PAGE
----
So, my new radical schedule, then. Er, well, maybe not, as the seemingly useful situation described above seems to be the major problem with devising a new schedule; the lack of solid ratings bankers means that there isn’t a great deal of raw material to play with, and also too often there needs to be consideration of what other channels are showing. There seems to be little point in throwing away the channel’s best programmes against big-budget opposition on BBC1 or ITV. Basically, I had to work out what Channel 5 was actually for. If it was there to provide an alternative, I didn’t see how that could happen when on many occasions during the week C5 show similar programmes to the other terrestrials – like on Sunday mornings when they show children’s programmes, much like BBC2, ITV and Channel 4. Or on Saturday nights when they show entertainment programmes at the same time BBC1 and ITV are doing the same.

So my basic idea for Channel 5 was to sort out these schedules and try and avoid replicating the line-up that my four colleagues were going to come up with. I also wanted to emphasise the brashness and the youth appeal of the channel; too often the its claim to be “modern and mainstream” isn’t really given over by the scheduling, which seems very mundane and dull at times. My main aim, though, was to make some sort of sense of the schedule.

I wondered why Channel 5 abandoned the idea of “stripping and stranding”. Alright, it didn’t really work at the start, but I reckon that was down to the wrong programmes being stripped (the boring and pointless Exclusive, the enjoyable-but-burnt-out Jack Docherty) and the strands being unappealing. My version of stripping and stranding would involve much broader strands, and I feel this is entirely sensible; my basic idea is that as Channel 5 is trying to entice over viewers from the other channels, it needs to be much clearer on what’s on when. To take a week’s schedule at random, the 7-8pm slot is filled on various days by imported drama (Robin Hood), magazine programmes (The Movie Chart Show, Exclusive – still!), wildlife and sitcom (That Seventies Show) – a fairly ragged selection, with little day-in day-out appeal. But if you were to point out that you could always be guaranteed, say, comedy, or documentary, in a specific slot, then the viewer can then rely on that slot to offer something they want to see every night.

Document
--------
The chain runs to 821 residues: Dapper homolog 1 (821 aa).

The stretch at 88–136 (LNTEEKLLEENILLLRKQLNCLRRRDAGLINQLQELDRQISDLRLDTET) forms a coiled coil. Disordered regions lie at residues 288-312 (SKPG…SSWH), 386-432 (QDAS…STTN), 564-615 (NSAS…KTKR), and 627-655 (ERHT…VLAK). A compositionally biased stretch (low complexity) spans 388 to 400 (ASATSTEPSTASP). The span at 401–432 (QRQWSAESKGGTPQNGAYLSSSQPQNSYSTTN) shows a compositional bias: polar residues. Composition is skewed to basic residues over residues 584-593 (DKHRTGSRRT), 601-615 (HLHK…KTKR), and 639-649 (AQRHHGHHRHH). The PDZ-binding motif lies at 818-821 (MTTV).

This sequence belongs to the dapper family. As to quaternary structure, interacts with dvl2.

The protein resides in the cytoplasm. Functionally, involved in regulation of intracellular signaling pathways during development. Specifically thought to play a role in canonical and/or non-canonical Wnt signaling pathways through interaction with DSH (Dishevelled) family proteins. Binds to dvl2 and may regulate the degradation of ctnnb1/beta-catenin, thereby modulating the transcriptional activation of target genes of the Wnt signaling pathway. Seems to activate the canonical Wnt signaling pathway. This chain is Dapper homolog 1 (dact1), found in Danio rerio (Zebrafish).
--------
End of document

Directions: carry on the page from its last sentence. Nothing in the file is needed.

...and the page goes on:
It also seems odd that such a “modern” channel should have such idiosyncratic scheduling. The timing of programmes seems all over the place; even C5′s “flagship” shows shuttle around the schedule. Take Late Night with Jerry Springer; the first episode of the current series was at 10.50pm on a Saturday, then the second programme was on Friday week (meaning there was a gap of almost a fortnight between the two) at 10.50pm. The next programme was at the same time, but the fourth was at 11.10pm and the fifth at 11.20pm. How’s that going to help viewer loyalty? Fair enough, it follows films, of varying lengths, but even the normal day-to-day programmes go out in unusual, unmemorable timeslots.

The perfect example is The Core on Saturday afternoons; now, with the arrival of the Home and Away omnibus, there have been changes, but for ages the slot ran from 1.55pm until 5.55pm, with the various programmes starting at 25 and 55 minutes past the hour – Rad, for example, going out at the memorable time of 2.55pm. What makes this bit of scheduling all the more curious is that immediately before The Core there’s a 10 minute news bulletin, and immediately after there’s a five minute news bulletin. But why not just do 15 minutes of news at 1.45pm so everything can start on the hour and half hour? Even more bizarrely there’s another, lengthier news on Saturdays at 7.50pm, less than two hours after the last one – seemingly implying the 5.55pm news is there purely to fill up those odd five minutes.

Even on weekdays, programme times seem badly thought out – Ricki Lake running from 8.50 – 9.35am, and Gloria Hunniford from 2.20 – 3.35pm. Sometimes there’s a news update at 5.20pm, sometimes there isn’t – presumably it depends on how long the preceding film is. Channel 5 has some of the worst scheduling since BBC1 some 20 years ago (Doctor Who at 6.55pm; Top of the Pops running from 7.25 – 8.05pm). Haven’t we all got more sophisticated since?

So we’ll have none of this in my new schedule. We’ll have programmes starting at sensible times, with similar programmes going out in similar timeslots. All I need to do now is to think what these programmes should be.

Er …